A Brief History of Automated Diagnostics and Prognostics
  • Before the advent of inexpensive computing, diagnosis was ad-hoc, manual, and depended on human experts.
  • With the advent of accessible digital computers, early expert systems attempt diesel locomotive engine diagnostics based on oil analysis. Humans still required for prognostics.
  • 1970’s saw the start of equipment health monitoring for high-value systems (i.e. nuclear power plants) and on-line diagnostics using minicomputers. Human interpretation was still required.
  • 1980’s saw the use of personal computers and digital analyzers to do equipment health monitoring. Some automatic shut-down on extreme exception was included, but human involvement was still required.
a brief history contd
A Brief History (Contd.)
  • 1990’s saw built-in test and real-time diagnostics added to military electronics and high-value civilian systems. Health monitoring/diagnostics at this point were evolving into decision support systems for the operator.
  • NOW – Diagnostics pervasive
    • Automobiles (On Star ™, OBD II, heavy equipment, trucks, etc.)
    • Electronics/electro-mechanical devices (copiers, complex manufacturing equipment, etc.)
a brief history contd1
A Brief History (Contd.)
    • Aviation (Boeing-777, Air Bus, etc.)
    • Prognostics at the component/ subsystem level start to appear for the first time.
  • Still no system-wide prognostics! By and large, prognostics are still done by the human operators deciding how much further they can go before stopping.
literature survey
Literature Survey …
  • Diagnostics are well developed.
  • Prognostics are not!
  • Logical next step … Intelligent System Level Prognostics
approaches to diagnostics and prognostics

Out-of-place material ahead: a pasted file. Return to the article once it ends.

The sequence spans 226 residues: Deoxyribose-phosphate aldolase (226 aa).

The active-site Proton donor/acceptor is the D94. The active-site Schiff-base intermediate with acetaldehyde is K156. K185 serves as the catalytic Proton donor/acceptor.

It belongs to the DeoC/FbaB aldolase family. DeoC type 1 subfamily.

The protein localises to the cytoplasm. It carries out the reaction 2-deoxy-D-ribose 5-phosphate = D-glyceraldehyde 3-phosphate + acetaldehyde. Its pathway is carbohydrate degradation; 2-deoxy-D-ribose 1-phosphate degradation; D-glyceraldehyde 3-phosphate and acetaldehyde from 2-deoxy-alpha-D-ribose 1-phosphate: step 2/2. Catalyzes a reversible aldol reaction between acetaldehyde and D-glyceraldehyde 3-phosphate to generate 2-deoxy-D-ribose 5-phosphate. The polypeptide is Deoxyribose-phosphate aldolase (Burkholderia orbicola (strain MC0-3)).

Approaches to Diagnostics and Prognostics
  • Data Driven Methods
  • Analytical Methods
  • Knowledge based Methods
data signatures
Data Signatures
  • Library of predictive algorithms based on a number of advanced pattern recognition techniques - such as multivariate statistics, neural networks, signal analysis
  • Identify the partitions that separate the early signatures of functioning systems from those signatures of malfunctioning systems
predictive indicators of failures
Predictive indicators of failures
  • A viable prognostic system should be able to provide an accurate picture of faults, component degradation, and predictive indicators of failures
  • Allowing our operators to take preventive maintenance actions to avoid costly damage on critical parts and to maintain availability/readiness rates for the system.
data driven methods
Data Driven Methods
  • The huge amount of data has to be reducedintelligently for any careful fault diagnosis.
  • Reduce the superficial dimensionality of data to intrinsic dimensionality (i.e., number of independent variables with significant contributions to nonrandom variations in the observations).
data driven methods1
Data Driven Methods
  • Feature extraction:
    • Partial Least Square (PLS)
    • Fisher Discriminant Analysis
    • Canonical Variate Analysis
    • Principal Component Analysis
  • We will only focus on PCA and its non-linear relative (NLPCA).
principal component analysis
Principal Component Analysis
  • What is PCA?
  • It is a way of identifying patterns in data, and expressing the data in such a way as to highlight their similarities and differences. Since patterns in data can be hard to find in data of high dimension, where the luxury of graphical representation is not available.
principal component analysis1
Principal Component Analysis
  • PCA is a powerful tool for analyzing data.